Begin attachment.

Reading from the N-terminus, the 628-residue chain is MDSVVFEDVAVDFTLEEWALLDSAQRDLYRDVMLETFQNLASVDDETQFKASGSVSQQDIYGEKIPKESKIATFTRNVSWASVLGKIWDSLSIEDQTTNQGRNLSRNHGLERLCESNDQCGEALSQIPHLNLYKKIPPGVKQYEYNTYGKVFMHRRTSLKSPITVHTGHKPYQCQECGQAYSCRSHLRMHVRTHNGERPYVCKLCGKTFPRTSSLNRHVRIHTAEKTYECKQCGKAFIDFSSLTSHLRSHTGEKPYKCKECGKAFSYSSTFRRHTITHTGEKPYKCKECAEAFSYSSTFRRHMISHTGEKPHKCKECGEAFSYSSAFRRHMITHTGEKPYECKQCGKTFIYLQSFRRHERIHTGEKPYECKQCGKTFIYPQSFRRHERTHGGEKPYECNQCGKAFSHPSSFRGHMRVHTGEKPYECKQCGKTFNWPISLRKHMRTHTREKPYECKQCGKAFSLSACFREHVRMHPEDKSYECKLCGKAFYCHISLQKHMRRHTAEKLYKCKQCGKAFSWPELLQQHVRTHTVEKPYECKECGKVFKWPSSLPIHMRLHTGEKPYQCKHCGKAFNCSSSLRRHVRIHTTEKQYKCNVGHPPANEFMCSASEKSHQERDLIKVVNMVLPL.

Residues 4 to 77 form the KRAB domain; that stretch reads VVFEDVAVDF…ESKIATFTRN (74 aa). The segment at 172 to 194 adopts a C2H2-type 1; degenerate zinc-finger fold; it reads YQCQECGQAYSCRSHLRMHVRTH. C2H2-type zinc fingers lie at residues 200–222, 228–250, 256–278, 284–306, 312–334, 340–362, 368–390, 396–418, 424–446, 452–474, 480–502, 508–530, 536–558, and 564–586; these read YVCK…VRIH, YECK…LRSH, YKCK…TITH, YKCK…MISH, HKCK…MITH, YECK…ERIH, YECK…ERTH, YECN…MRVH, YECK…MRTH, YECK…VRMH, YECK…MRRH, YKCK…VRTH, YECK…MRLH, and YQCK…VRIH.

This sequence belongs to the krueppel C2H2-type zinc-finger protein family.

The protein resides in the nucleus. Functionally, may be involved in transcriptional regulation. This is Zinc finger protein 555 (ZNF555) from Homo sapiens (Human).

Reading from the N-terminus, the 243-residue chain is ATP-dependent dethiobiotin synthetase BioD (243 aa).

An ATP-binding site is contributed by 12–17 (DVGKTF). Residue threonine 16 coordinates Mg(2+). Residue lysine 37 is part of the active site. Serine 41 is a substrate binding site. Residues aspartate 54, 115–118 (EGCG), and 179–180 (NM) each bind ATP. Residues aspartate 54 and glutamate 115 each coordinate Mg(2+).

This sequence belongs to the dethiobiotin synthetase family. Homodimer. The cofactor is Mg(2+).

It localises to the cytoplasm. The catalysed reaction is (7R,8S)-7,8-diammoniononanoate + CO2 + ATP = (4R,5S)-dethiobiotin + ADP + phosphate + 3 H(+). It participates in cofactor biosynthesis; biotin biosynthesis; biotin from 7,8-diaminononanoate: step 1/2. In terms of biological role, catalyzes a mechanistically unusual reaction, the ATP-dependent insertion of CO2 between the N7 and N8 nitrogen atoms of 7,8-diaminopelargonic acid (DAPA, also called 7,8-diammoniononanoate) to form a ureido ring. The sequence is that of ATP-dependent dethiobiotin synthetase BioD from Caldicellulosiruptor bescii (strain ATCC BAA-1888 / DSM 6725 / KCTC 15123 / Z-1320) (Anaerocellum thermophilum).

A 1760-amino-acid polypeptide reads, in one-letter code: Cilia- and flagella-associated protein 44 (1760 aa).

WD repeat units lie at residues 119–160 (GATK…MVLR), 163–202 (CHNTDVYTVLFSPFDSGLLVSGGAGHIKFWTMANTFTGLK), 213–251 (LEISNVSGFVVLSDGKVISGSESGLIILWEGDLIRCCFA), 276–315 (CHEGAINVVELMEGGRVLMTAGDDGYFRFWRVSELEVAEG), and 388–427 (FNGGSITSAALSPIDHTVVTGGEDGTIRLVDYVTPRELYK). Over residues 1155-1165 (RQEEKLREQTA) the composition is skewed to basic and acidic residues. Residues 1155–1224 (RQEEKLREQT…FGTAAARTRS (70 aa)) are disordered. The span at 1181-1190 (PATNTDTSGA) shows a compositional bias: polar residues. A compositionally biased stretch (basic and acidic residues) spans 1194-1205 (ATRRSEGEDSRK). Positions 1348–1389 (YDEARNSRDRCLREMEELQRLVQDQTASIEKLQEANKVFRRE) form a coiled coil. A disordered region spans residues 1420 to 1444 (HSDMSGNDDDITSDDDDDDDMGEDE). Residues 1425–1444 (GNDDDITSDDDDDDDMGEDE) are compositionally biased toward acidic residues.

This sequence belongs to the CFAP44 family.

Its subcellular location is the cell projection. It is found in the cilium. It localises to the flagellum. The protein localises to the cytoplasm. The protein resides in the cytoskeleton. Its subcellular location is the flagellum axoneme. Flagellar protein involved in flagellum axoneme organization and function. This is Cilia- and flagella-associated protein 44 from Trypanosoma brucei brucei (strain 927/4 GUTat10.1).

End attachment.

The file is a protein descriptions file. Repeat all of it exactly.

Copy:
Reading from the N-terminus, the 628-residue chain is MDSVVFEDVAVDFTLEEWALLDSAQRDLYRDVMLETFQNLASVDDETQFKASGSVSQQDIYGEKIPKESKIATFTRNVSWASVLGKIWDSLSIEDQTTNQGRNLSRNHGLERLCESNDQCGEALSQIPHLNLYKKIPPGVKQYEYNTYGKVFMHRRTSLKSPITVHTGHKPYQCQECGQAYSCRSHLRMHVRTHNGERPYVCKLCGKTFPRTSSLNRHVRIHTAEKTYECKQCGKAFIDFSSLTSHLRSHTGEKPYKCKECGKAFSYSSTFRRHTITHTGEKPYKCKECAEAFSYSSTFRRHMISHTGEKPHKCKECGEAFSYSSAFRRHMITHTGEKPYECKQCGKTFIYLQSFRRHERIHTGEKPYECKQCGKTFIYPQSFRRHERTHGGEKPYECNQCGKAFSHPSSFRGHMRVHTGEKPYECKQCGKTFNWPISLRKHMRTHTREKPYECKQCGKAFSLSACFREHVRMHPEDKSYECKLCGKAFYCHISLQKHMRRHTAEKLYKCKQCGKAFSWPELLQQHVRTHTVEKPYECKECGKVFKWPSSLPIHMRLHTGEKPYQCKHCGKAFNCSSSLRRHVRIHTTEKQYKCNVGHPPANEFMCSASEKSHQERDLIKVVNMVLPL.

Residues 4 to 77 form the KRAB domain; that stretch reads VVFEDVAVDF…ESKIATFTRN (74 aa). The segment at 172 to 194 adopts a C2H2-type 1; degenerate zinc-finger fold; it reads YQCQECGQAYSCRSHLRMHVRTH. C2H2-type zinc fingers lie at residues 200–222, 228–250, 256–278, 284–306, 312–334, 340–362, 368–390, 396–418, 424–446, 452–474, 480–502, 508–530, 536–558, and 564–586; these read YVCK…VRIH, YECK…LRSH, YKCK…TITH, YKCK…MISH, HKCK…MITH, YECK…ERIH, YECK…ERTH, YECN…MRVH, YECK…MRTH, YECK…VRMH, YECK…MRRH, YKCK…VRTH, YECK…MRLH, and YQCK…VRIH.

This sequence belongs to the krueppel C2H2-type zinc-finger protein family.

The protein resides in the nucleus. Functionally, may be involved in transcriptional regulation. This is Zinc finger protein 555 (ZNF555) from Homo sapiens (Human).

Reading from the N-terminus, the 243-residue chain is ATP-dependent dethiobiotin synthetase BioD (243 aa).

An ATP-binding site is contributed by 12–17 (DVGKTF). Residue threonine 16 coordinates Mg(2+). Residue lysine 37 is part of the active site. Serine 41 is a substrate binding site. Residues aspartate 54, 115–118 (EGCG), and 179–180 (NM) each bind ATP. Residues aspartate 54 and glutamate 115 each coordinate Mg(2+).

This sequence belongs to the dethiobiotin synthetase family. Homodimer. The cofactor is Mg(2+).

It localises to the cytoplasm. The catalysed reaction is (7R,8S)-7,8-diammoniononanoate + CO2 + ATP = (4R,5S)-dethiobiotin + ADP + phosphate + 3 H(+). It participates in cofactor biosynthesis; biotin biosynthesis; biotin from 7,8-diaminononanoate: step 1/2. In terms of biological role, catalyzes a mechanistically unusual reaction, the ATP-dependent insertion of CO2 between the N7 and N8 nitrogen atoms of 7,8-diaminopelargonic acid (DAPA, also called 7,8-diammoniononanoate) to form a ureido ring. The sequence is that of ATP-dependent dethiobiotin synthetase BioD from Caldicellulosiruptor bescii (strain ATCC BAA-1888 / DSM 6725 / KCTC 15123 / Z-1320) (Anaerocellum thermophilum).

A 1760-amino-acid polypeptide reads, in one-letter code: Cilia- and flagella-associated protein 44 (1760 aa).

WD repeat units lie at residues 119–160 (GATK…MVLR), 163–202 (CHNTDVYTVLFSPFDSGLLVSGGAGHIKFWTMANTFTGLK), 213–251 (LEISNVSGFVVLSDGKVISGSESGLIILWEGDLIRCCFA), 276–315 (CHEGAINVVELMEGGRVLMTAGDDGYFRFWRVSELEVAEG), and 388–427 (FNGGSITSAALSPIDHTVVTGGEDGTIRLVDYVTPRELYK). Over residues 1155-1165 (RQEEKLREQTA) the composition is skewed to basic and acidic residues. Residues 1155–1224 (RQEEKLREQT…FGTAAARTRS (70 aa)) are disordered. The span at 1181-1190 (PATNTDTSGA) shows a compositional bias: polar residues. A compositionally biased stretch (basic and acidic residues) spans 1194-1205 (ATRRSEGEDSRK). Positions 1348–1389 (YDEARNSRDRCLREMEELQRLVQDQTASIEKLQEANKVFRRE) form a coiled coil. A disordered region spans residues 1420 to 1444 (HSDMSGNDDDITSDDDDDDDMGEDE). Residues 1425–1444 (GNDDDITSDDDDDDDMGEDE) are compositionally biased toward acidic residues.

This sequence belongs to the CFAP44 family.

Its subcellular location is the cell projection. It is found in the cilium. It localises to the flagellum. The protein localises to the cytoplasm. The protein resides in the cytoskeleton. Its subcellular location is the flagellum axoneme. Flagellar protein involved in flagellum axoneme organization and function. This is Cilia- and flagella-associated protein 44 from Trypanosoma brucei brucei (strain 927/4 GUTat10.1).